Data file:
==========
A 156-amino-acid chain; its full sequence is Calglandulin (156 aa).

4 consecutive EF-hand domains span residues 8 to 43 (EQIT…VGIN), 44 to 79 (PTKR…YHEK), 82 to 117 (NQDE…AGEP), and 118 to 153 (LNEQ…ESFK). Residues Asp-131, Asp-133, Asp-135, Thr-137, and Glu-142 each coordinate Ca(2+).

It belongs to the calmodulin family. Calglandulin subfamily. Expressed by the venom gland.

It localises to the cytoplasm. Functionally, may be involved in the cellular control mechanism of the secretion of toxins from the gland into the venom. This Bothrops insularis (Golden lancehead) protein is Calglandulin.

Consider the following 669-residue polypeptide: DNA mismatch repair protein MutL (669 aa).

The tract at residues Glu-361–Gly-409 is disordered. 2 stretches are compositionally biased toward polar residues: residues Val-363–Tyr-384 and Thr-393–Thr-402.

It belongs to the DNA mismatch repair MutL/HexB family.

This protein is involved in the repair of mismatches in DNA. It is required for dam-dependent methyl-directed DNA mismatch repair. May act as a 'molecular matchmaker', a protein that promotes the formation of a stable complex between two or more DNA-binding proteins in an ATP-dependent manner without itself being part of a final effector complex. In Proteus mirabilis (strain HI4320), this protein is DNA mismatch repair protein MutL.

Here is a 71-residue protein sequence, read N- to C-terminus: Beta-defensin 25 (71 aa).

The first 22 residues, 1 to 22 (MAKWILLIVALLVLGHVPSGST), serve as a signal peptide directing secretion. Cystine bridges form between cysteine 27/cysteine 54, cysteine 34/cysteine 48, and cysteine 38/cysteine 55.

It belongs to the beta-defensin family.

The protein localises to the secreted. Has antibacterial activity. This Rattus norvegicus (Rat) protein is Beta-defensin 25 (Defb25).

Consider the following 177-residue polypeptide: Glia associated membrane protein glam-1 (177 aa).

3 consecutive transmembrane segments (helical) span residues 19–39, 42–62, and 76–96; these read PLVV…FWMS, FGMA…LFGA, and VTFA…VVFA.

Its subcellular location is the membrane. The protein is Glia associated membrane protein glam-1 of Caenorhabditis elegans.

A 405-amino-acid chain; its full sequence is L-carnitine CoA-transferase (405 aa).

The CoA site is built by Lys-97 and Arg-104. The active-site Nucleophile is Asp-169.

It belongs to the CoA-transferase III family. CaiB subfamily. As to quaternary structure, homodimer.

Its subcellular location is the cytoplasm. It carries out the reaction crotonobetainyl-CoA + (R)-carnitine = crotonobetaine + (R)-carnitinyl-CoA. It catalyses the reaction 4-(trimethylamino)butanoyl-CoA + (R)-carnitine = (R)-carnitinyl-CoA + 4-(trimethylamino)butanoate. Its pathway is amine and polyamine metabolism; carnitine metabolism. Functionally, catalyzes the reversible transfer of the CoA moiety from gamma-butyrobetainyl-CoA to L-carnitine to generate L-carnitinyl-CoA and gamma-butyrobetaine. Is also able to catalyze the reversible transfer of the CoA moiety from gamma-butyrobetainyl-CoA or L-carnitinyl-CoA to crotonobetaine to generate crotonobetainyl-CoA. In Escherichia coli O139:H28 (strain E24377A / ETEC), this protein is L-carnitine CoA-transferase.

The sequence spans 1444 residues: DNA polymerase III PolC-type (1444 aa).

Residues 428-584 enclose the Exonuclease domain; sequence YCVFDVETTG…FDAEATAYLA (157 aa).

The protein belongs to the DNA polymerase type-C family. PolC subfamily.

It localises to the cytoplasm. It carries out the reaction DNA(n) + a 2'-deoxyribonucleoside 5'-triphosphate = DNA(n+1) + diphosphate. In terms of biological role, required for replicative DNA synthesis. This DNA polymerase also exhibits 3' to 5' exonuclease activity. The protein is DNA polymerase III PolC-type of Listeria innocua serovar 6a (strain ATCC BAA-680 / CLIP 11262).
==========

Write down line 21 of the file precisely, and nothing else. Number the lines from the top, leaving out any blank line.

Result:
Residues 428-584 enclose the Exonuclease domain; sequence YCVFDVETTG…FDAEATAYLA (157 aa).